At Coulee Flats Dairy, Case has built a cattle farm inside of a corn farm. And they both benefit. They share and recycle water and the corn feeds the cows while the cows fertilize the corn. It comes down to Case caring about how he raises his crops and his cattle.
“This was a row crop farm. Now it’s still a row crop farm, where we also produce milk and beef. It doesn’t get more sustainable than that.” - Case VanderMeulen
Case VanderMeulen was born to be a dairy farmer. His dream took him from his native Holland, where his brother still runs the family dairy, to the Upper Left, U.S.A. From working on dairy farms in California, he made his way up to the Yakima Valley where he leased dairies and grew his herd.
By the mid-2000s all of his experience and passion for dairy farming led him to seek out an opportunity to build a farm from scratch. When he found the place he could imagine his cows thriving, his next step was outreach to the local communities of Mesa and Connell. His goal from the beginning was to make the dairy an asset, not a burden to the area. While the dairy is designed to house thousands of cows with plenty of room to move around and keep clean, and all farms at different times of the year can emit smells that local coffee shops, banks, churches and their visitors don’t appreciate. The dairy’s location and prevailing wind direction prevents those impacts on neighbors. The dairy is less than two miles off a safe state highway, which is ideal for feed, milk, and supply trucks to get in and out quickly and safely, without an impact on local traffic.
To this day, Case welcomes dialog and feedback from the communities he and the dairy call home. He’d never boast it, but in 2019 the Connell Chamber of Commerce named this Dutch immigrant – new to a community where multi-generational farms and businesses are the norm – as their Man of the Year for his community service and leadership.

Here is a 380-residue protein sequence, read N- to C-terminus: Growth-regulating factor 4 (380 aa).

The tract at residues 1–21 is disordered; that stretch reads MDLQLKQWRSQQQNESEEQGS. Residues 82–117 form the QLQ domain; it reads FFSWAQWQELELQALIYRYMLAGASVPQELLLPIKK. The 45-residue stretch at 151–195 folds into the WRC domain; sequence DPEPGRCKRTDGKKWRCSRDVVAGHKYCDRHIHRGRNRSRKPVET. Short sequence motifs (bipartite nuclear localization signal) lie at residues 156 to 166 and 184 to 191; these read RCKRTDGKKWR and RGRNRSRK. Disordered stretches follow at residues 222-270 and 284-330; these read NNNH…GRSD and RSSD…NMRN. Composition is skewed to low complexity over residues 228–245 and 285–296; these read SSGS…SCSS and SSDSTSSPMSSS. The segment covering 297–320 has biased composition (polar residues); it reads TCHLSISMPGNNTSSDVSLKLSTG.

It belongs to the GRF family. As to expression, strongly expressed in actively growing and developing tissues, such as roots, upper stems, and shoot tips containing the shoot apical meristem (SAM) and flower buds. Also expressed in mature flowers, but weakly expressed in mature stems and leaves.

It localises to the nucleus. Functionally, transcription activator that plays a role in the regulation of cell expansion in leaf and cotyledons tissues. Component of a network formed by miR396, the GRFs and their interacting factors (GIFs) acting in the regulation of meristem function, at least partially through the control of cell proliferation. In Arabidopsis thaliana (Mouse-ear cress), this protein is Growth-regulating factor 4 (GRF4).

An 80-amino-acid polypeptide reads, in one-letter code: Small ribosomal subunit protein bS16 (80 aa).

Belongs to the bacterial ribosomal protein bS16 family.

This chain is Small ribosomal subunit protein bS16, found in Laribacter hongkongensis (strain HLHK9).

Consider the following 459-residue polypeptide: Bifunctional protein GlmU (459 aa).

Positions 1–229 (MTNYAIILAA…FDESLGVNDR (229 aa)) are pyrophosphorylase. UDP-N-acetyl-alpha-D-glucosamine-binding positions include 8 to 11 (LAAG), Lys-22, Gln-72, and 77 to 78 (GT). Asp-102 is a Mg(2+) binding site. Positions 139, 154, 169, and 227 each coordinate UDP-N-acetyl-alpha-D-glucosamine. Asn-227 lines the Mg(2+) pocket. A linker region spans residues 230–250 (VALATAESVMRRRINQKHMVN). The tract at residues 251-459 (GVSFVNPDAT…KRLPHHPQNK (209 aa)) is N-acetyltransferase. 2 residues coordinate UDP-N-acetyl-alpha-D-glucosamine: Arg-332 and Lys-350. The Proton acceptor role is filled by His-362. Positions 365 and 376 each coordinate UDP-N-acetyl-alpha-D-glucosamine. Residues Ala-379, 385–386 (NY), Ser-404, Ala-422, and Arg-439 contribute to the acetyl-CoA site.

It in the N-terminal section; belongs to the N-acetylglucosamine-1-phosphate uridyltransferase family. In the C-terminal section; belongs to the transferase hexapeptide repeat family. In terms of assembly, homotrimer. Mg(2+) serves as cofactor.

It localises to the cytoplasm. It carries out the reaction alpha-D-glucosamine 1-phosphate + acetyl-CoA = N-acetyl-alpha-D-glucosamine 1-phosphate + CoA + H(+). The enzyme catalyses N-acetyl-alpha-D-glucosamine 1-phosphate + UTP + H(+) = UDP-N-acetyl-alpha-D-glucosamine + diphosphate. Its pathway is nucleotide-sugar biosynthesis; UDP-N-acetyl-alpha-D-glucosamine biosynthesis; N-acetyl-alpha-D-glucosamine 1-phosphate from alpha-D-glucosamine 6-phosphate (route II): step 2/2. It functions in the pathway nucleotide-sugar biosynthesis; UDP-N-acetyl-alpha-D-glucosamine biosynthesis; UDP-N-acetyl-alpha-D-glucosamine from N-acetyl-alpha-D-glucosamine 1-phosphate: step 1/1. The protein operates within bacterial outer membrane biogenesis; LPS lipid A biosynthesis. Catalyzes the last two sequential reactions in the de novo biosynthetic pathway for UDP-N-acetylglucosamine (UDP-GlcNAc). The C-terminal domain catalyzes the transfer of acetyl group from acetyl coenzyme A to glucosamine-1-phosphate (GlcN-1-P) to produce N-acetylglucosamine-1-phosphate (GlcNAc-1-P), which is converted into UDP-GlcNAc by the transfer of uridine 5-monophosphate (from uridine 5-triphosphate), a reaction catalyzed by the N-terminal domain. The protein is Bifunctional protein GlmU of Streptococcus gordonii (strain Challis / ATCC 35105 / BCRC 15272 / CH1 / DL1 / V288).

To Case, building a dairy farm right in the middle on an existing farm just made sense from a natural resources perspective. Instead of just watering crops, the water is first drawn to provide cows drinking water, for cooling the milk while it waits to be shipped by tanker trucks each day, and to flush out and clean the milking parlor and alley ways where cattle line up to eat. In the heat of the summer, water drips over cows moving to and from the parlor to help keep them cool.
The water used on the dairy side of the farm then pipes to lined lagoons where it is held until it is used for irrigation water and to fertilize crops during the growing season. Those crops become part of the ration fed to their cows and the cycle repeats. Maintaining the most careful use of water, efficient use of land, and keeping cattle healthy is what makes Coulee Flats Dairy built for sustainability.
Coulee Flats Dairy operations manager Ricardo Garcia stands in a pen of about 20 Holstein bull calves while one sniffs and butts his head into his leg. Ricardo explains this pen of bull calves will be raised here until they are about 350 pounds, when they are sold to another farm to be raised for beef. The next row of pens is home to heifer calves that will stay on the dairy to grow and become part of the milking herd.
“Our mission whether it’s a bull or heifer calf is to give it the best start it can have. We designed their living conditions, vaccine protocols and how we feed them with only that in mind – to raise healthy cattle.” Says Ricardo, who has worked with VanderMeulen since 1996.
In fact, all of the supervisors at the dairy have worked with VanderMeulen for 10-20 years. The phrase “teamwork makes the dream work” isn’t a cat poster platitude for Case as a leader. He credits that approach and his team for achieving their scale and continuing to innovate.
“On a large farm, any small problem has the potential to become a big one if it isn’t solved. My crew understands that and I’m proud of the way we work together to not just solve problems, but do the best by our cows and the land by design.”
Washington's dairy community is an important contributor to our beef supply. While heifer (female) calves grow up to produce milk, bull (male) calves are raised for beef. These calves generally enter Backgrounding or Calf Ranches at an earlier age than the calves raised on rangeland at Cow/Calf Ranches.